Domestically, the administration’s record is equally misguided. One would think that with a historic demographic shift in process, we would be preparing for it by encouraging policies to promote better understanding, tolerance and mutual respect. A steady barrage of polarizing rhetoric, unfortunately, has moved us in exactly the opposite direction. A case could be made, indeed, that the loud calls for “immigration reform” may be less about “fixing a broken system” than about a cynical effort to delay the inevitable shift as long as possible by massive deportations, visa restrictions and carefully targeted travel bans, and to blunt its political effects by exclusionary tactics like gerrymandering and voter suppression. We have solid historical precedent in the antebellum South, and it’s now making a comeback under President Trump and an emerging new breed of fellow American oligarchs, as Nancy MacLean has convincingly demonstrated.
Finally, there is the problem of the retiring baby boomers, particularly the way in which their situation intersects with the long-discredited fiscal policies characteristic of Republican administrations. Regardless of what one might think of the Clintons, the fact remains that when the Democrats left office in 2001, they had created a budget surplus and a plan to pay off the national debt in 10 years. By 2008, due to tax cuts, bailouts and two ruinously expensive wars, all of that was gone, deficits were soaring, and the economy was in freefall from the collapse of the subprime mortgage market because of deregulation. Now we’re walking down the same predictable road again: tax cuts (with more proposed and the existing ones made permanent), deregulation, and grandiose military schemes like hunkering down in Syria and a multi-billion-dollar “space force,” not to mention spiraling new expenses for FEMA. Having voluntarily slashed our income by a trillion-and-a-half dollars last year, how are we to pay for all this? The country is bankrupt. The only people who can celebrate the Republican tax cuts as an “accomplishment” are those who don’t remember or care what happened the last time around. So once again, just as under President Bush, Social Security, Medicare, etc., are suddenly “unaffordable” (unlike the Pentagon) just at the moment when an increasing number of our citizens are coming to need them — the same pattern of doing exactly the wrong thing at exactly the wrong time.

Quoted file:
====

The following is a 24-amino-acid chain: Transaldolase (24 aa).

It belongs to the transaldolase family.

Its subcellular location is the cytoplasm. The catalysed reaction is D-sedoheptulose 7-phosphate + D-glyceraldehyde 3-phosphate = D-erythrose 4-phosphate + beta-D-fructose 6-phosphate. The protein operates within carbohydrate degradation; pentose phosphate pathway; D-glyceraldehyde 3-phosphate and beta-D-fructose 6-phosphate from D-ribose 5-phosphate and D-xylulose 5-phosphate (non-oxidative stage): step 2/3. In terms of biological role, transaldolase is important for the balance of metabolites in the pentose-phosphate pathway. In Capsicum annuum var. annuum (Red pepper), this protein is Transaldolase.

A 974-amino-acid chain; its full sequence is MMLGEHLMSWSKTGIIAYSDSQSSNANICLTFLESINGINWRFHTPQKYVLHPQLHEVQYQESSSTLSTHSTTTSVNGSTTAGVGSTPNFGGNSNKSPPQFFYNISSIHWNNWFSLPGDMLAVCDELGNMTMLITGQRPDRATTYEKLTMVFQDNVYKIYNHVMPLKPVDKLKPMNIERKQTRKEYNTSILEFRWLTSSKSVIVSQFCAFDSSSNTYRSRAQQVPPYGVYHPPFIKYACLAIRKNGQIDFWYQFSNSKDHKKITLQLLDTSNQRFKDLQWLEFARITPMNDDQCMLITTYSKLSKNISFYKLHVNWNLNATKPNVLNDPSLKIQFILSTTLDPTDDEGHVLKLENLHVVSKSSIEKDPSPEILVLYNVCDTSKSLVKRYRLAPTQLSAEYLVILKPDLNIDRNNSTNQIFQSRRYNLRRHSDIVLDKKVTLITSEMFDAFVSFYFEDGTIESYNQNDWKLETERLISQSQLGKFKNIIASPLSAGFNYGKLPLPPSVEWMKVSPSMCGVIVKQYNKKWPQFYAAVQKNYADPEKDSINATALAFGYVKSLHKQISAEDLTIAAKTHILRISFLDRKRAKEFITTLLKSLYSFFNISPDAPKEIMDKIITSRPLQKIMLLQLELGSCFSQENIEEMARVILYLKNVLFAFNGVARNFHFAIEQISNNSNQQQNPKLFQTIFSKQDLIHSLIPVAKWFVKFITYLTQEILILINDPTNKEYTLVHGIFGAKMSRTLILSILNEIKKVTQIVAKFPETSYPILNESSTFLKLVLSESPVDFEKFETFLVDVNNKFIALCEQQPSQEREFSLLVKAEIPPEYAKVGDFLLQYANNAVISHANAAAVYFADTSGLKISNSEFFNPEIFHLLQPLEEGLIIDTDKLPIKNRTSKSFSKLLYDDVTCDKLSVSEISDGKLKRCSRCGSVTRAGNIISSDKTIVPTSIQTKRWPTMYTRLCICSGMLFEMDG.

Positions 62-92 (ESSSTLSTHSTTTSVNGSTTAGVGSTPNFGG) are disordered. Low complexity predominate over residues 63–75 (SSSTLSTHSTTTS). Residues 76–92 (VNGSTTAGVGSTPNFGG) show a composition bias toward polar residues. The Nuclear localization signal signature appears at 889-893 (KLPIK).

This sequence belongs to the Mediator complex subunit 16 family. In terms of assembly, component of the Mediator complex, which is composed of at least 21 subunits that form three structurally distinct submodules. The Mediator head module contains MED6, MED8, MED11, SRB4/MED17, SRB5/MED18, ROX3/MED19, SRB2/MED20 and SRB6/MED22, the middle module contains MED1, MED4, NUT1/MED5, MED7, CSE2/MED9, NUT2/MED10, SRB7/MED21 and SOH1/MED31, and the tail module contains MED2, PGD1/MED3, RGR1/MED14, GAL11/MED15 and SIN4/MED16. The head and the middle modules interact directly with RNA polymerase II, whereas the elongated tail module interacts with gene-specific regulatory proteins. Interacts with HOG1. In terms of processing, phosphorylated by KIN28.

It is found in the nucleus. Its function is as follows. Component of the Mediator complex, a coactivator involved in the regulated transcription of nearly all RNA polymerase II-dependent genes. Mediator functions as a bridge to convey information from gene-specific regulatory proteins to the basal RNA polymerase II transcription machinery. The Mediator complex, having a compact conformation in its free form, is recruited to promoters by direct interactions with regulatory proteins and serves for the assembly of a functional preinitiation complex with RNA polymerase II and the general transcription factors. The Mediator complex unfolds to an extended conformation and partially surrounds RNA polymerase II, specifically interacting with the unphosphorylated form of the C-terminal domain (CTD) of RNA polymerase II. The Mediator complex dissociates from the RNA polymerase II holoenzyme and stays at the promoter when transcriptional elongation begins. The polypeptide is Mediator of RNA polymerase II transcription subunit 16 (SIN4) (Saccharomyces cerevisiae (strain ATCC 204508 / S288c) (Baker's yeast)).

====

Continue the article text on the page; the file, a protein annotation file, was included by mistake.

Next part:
In sum, the policies of this administration, all personalities aside, uniformly embody the polar opposite of what is required at this pivotal time in human and planetary history. We must find a way to rise above the narrow divisive ideologies that produce those policies and learn to work together as common residents of this “pale blue dot” in the vastness of space. The truth is that these huge problems are not going away and are steadily growing worse. If we are to solve them, we have no further time to waste on counterproductive approaches. And that truth will play out regardless of whether you believe it or not.
John Radigan lives in Saranac Lake.